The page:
Search Engines Vetting Failures
Bing (MSM) is in hot water after displaying malicious ads, but they aren’t the only ones.
)This is sabotage by the very people we are paying to operate our website. What is the government going to do?. The problem is they have all of these foreigners working for these tech companies with visas and they are sabotaging this country. I have a lot of problems when searching they inject lewd photos in my search which makes it look like the individual requested it.
Google is currently losing their minds! Why? Bing has allowed a malicious link to display that is serving up malware instead of a legitimate download for Google Chrome. But, to be fair, Google is just as guilty…
Here’s the story:
Last April, Bing was found displaying a fraudulent advertisement when users would search for “Google Chrome download”. Instead of directing users to a legitimate download site, it would send them to a fake site full of malware. Bad right? We agree. This ad had since been removed. However, a replacement has now hit Bing’s search engine. Users are rightfully upset because search engines should be doing their due diligence to ensure the ads they’re serving up to users are legitimate. But they’re not.
Google is particularly upset because it is a fake ad for Google Chrome.
Again, we get it. But Google also has a history of failing at properly vetting their paid advertisements. We cannot even begin to tell you how many times we’ve had to file DMCA notices for fraudulent PC Matic support websites that Google promotes as paid ads. Even after the pages have been taken down, Google will still display them in search results.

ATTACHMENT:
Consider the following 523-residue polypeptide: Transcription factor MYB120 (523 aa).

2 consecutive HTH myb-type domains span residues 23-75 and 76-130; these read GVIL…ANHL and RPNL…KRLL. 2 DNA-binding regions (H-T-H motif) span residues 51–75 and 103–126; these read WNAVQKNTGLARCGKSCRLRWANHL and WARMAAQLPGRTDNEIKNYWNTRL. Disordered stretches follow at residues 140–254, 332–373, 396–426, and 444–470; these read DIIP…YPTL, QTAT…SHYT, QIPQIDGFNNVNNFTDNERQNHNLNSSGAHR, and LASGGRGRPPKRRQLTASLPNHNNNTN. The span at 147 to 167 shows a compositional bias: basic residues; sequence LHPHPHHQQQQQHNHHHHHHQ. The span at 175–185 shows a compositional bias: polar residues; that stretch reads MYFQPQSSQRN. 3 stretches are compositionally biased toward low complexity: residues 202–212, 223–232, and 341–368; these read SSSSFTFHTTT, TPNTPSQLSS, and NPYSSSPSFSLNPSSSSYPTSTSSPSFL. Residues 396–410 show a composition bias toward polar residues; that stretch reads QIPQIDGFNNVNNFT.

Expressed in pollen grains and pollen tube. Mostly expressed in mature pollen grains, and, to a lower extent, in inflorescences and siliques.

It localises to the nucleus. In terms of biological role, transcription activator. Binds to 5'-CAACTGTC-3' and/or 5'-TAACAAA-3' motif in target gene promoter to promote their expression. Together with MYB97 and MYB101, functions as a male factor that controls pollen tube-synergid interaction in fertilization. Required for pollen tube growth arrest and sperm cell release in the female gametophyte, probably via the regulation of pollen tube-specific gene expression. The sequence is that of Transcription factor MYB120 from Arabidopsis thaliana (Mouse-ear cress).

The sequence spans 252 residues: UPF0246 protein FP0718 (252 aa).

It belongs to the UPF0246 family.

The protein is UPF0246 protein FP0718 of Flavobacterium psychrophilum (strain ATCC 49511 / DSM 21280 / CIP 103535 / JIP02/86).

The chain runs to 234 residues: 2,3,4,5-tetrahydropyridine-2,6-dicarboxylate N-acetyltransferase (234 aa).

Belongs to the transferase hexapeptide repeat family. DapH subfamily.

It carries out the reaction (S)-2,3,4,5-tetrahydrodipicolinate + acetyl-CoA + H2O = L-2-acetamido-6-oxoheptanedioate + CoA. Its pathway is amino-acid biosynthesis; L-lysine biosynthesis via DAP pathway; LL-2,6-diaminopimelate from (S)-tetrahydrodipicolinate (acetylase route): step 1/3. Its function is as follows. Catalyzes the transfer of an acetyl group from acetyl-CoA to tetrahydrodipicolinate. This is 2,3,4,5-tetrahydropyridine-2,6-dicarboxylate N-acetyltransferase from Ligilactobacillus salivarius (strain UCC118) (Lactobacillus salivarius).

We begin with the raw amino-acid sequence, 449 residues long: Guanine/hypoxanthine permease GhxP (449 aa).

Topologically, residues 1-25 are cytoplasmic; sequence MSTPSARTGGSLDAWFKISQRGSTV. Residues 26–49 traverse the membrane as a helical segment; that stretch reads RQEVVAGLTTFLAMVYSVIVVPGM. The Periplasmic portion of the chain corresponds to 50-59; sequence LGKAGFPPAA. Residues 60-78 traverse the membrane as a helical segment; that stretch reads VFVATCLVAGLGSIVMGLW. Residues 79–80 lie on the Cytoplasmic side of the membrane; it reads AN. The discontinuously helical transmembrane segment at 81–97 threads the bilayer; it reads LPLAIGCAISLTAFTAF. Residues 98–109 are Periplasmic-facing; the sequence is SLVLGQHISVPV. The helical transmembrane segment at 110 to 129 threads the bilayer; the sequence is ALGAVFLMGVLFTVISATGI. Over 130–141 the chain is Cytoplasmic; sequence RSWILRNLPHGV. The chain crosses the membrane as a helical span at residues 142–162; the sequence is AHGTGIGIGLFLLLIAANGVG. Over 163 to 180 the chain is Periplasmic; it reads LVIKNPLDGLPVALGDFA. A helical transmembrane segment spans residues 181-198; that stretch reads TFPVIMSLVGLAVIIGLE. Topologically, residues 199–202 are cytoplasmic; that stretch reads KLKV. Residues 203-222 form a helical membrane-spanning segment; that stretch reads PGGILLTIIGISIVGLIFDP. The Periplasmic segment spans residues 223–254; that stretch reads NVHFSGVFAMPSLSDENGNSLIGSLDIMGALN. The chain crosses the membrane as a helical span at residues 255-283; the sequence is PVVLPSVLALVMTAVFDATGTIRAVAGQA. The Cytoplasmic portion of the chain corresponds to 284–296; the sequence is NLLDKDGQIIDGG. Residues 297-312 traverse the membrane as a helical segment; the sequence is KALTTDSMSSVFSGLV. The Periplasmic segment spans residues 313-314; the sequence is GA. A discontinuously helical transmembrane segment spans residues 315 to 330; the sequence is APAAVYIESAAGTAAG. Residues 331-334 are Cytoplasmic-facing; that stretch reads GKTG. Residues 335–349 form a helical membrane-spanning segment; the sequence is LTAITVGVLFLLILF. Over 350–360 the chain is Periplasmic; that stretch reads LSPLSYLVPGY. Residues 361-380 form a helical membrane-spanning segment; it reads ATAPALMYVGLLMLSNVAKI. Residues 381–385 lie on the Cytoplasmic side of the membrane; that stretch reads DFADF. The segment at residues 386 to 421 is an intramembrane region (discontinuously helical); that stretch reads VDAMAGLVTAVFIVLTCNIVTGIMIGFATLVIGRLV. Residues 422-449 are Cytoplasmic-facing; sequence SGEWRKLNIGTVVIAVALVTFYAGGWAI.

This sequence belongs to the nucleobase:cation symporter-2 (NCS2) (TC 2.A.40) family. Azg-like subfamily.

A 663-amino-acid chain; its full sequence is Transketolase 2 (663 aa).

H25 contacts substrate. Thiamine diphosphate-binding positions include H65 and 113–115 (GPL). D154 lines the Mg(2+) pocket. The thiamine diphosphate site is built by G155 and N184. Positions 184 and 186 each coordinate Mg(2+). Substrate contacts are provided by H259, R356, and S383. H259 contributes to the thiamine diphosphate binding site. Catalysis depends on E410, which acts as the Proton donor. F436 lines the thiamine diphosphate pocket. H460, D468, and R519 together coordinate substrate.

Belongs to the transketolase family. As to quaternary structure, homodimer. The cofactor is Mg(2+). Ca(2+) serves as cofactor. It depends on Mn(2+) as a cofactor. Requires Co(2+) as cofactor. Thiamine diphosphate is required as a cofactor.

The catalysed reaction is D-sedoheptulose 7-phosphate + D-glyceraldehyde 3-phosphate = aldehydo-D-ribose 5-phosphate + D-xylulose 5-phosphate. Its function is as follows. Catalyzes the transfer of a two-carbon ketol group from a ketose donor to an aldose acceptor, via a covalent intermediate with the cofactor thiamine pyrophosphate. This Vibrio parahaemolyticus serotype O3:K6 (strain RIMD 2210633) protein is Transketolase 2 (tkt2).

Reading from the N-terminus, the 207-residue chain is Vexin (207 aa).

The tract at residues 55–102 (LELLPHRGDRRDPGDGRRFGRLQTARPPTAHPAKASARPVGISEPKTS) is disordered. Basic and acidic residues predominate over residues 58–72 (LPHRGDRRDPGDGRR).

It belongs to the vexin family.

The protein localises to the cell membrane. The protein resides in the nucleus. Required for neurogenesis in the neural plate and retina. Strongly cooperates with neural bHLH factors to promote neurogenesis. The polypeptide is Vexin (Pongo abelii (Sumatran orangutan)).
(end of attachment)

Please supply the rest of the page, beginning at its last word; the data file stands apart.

So, before Google gets too upset with Bing, perhaps they should look at their vetting processes as well.
Avoiding Malicious Ads
As far as avoiding these malicious ads — users need to simply do their own due diligence, and not rely on the search engines to do it for them. Here are a few key tips for search engine best practices:
Ensure the destination URL is going to a legitimate website — not a copy-cat or third-party site.
Look at more than the first search result
This isn’t foolproof, but it helps — be sure the landing page is secure by confirming it is prefaced with https:// instead of http://
If you know the direct landing page URL, you don’t need to search for it — this only increases the odds you’ll click on something malicious. Instead simply type in URL in the browser’s address bar.